Andrea Granera is a 24-year old Nicaraguan-American multi-disciplinary artist and activist for immigrant rights. Originally from Oakland California, this NYU Tisch Drama grad is currently exploring art through photography, acting, screenwriting, directing and continues to her venture in exploring these mediums.
Granera's passion towards multiple arts forms was present from a young age.
She says, "I've been drawing since I remember and I was lucky enough to have a beautiful music and theater education growing up from passionate teachers that really enabled my creative expression".
She also explains the effect that moving East Coast, to New York City, has impacted her artistic journey.
"Ever since, I have been living in NYC and have been endlessly inspired by the indie filmmaking scene and the DIY grassroots activism scene", Granera says.
Recently she became editorial manager for Bitter Blush (@bitter.blush) - a publication dedicated to talking about mental health and issues that are hard to talk about. They will be taking submissions until August 20th for an online zine about mental health and Granera's invites people to contribute to their cause!
1. What inspires you and your creative process? Emotions that I don't have words for or understand yet. Concepts that are much bigger than me. Prayer. Intuition. Community. Pain. Love.
2. What is the connection between your art and social justice? Why? Going back to intuition - social justice and art are inseparable to me. I think there's a lot of art that we don't realize is political. To me, it is political when someone is genuinely expressing themselves for no other reason than they just need to. That is radical. Getting people to sit in a room and watch a performance, with their phones off, and be present. All of these things require us go to directly against what society taught us.
3. What inspired you to pursue your art? What were the challenges you overcame in this? What inspired me is the thrill of zoning into a practice. I think the rush of theater really got me hooked. It can be challenging to remember why you do it, because in our society, to be an artist is to live so much of our days without creating as much as we want - because we’re trying to survive. The way I overcome this is by trying to create as much space and as much opportunity as possible for me and other young artists to get to express ourselves more regularly!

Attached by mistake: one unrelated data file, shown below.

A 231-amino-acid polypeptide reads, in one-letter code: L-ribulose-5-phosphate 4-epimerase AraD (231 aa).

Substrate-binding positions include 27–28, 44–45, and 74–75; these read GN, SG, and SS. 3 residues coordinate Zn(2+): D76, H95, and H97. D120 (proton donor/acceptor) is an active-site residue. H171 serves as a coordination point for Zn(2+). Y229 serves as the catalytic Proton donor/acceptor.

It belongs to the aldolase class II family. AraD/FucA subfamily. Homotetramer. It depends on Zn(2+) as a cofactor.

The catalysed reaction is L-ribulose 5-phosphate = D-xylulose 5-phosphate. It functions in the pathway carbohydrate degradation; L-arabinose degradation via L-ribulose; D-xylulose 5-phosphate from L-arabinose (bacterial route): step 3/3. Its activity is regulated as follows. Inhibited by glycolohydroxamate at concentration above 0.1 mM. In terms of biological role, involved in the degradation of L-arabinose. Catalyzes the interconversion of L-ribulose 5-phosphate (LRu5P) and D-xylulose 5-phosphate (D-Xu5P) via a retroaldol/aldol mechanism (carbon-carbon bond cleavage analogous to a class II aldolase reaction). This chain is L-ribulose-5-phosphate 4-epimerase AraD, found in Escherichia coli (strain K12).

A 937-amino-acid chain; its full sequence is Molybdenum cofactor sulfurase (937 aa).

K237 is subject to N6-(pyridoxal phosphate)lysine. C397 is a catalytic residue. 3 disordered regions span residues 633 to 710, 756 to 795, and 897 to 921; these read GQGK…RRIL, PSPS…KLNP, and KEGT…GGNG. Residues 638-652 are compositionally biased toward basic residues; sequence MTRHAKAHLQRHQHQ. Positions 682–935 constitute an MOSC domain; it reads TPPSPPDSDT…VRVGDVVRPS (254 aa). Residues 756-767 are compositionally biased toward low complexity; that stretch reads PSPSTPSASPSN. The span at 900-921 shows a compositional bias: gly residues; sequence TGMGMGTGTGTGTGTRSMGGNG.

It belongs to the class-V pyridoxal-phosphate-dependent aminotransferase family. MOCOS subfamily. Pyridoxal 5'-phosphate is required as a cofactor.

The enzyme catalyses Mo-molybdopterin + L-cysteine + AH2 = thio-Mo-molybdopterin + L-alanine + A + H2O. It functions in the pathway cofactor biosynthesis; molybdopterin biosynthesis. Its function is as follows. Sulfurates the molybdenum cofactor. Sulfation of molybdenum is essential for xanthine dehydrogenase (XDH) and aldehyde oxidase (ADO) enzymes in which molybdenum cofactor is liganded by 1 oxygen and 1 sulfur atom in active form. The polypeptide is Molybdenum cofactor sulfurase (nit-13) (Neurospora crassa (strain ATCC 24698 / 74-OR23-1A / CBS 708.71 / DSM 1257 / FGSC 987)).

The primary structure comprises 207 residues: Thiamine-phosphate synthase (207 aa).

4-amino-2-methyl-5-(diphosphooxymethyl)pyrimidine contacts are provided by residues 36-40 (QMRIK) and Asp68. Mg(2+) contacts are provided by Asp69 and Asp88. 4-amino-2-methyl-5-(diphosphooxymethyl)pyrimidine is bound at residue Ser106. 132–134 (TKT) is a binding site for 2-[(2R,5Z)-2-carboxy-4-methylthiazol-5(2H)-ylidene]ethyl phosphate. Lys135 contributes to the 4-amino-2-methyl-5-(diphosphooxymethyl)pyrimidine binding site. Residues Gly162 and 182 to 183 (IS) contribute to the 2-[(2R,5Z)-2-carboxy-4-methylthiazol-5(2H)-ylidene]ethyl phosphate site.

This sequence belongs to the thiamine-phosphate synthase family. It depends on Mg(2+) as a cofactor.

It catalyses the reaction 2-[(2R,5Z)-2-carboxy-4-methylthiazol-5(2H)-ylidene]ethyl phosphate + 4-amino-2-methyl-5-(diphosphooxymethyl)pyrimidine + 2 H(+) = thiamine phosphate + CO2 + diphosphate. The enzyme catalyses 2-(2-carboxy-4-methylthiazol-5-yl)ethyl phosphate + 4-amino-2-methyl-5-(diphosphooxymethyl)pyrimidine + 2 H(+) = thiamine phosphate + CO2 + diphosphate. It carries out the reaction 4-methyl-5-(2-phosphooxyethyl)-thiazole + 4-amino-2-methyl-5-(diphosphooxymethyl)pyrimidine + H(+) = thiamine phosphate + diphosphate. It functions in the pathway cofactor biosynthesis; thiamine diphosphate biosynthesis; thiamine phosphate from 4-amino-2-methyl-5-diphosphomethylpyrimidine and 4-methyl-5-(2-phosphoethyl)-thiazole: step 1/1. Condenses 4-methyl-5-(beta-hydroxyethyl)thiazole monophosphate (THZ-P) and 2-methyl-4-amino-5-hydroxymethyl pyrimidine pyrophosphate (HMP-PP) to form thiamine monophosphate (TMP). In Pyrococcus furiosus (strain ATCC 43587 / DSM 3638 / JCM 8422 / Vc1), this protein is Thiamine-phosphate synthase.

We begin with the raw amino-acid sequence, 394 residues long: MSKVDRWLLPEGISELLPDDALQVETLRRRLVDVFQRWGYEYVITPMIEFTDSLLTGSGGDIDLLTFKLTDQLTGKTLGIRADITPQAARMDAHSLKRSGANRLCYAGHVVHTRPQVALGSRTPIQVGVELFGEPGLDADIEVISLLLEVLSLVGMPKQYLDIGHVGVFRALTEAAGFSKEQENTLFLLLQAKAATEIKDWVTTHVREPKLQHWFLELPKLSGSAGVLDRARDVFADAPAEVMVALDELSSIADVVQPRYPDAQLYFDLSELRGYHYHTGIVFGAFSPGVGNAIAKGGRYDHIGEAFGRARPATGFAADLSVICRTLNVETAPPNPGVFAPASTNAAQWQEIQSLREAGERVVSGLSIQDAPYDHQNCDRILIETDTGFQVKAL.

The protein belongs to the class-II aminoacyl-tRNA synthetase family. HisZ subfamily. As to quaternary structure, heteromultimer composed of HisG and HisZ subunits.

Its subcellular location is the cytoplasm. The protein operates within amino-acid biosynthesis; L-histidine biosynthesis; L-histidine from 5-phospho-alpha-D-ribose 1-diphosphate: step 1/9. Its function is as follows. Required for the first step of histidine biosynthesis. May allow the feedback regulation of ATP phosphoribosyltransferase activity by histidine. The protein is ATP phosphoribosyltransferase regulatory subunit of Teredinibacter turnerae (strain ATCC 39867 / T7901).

4. What’s been the most rewarding part of being an artist for you? Do you have any advice for future artists? The biggest gift in life is getting to do what you were put on this earth to do...my advice for artists, (including myself!) is don’t be afraid to constantly rebirth your perspective on the world, and constantly redefine success for yourself. My generation (Millennials) - and all the ones coming after us, we’re more set on taking care of our mental health than ever before, and we’re hyper aware of the lies and traps of society, so use that to redefine success outside of commercialization. Maybe instead of trying to become famous as fast as possible and losing your sanity along the way, you can cultivate love within yourself, your community, and your art. You can take your time healing and building. You can be soft. You can demand justice on your jobs. You can work in a whole new way that we’ve never seen before in this profit driven society. And remember if you even get to do your art a little bit - that is a tremendous gift.
Want more Andrea? Follow her @dregranera
Upcoming Event Alert!
On August 10th Granera's collective that focuses on immigration issues - Sin Fronteras - will be throwing a benefit daytime into night time party called MELT ICE! at Cafe Erzulie. All proceeds will go to organizations working directly at the border. They will also be writing letters to friends in detention centers, and learning about how to be an ally as a documented person! Even if you aren’t in NYC you can still donate, write letters, or receive information! Don’t hesitate to reach out!
Thank you for your continuous support and love,
Lots of love,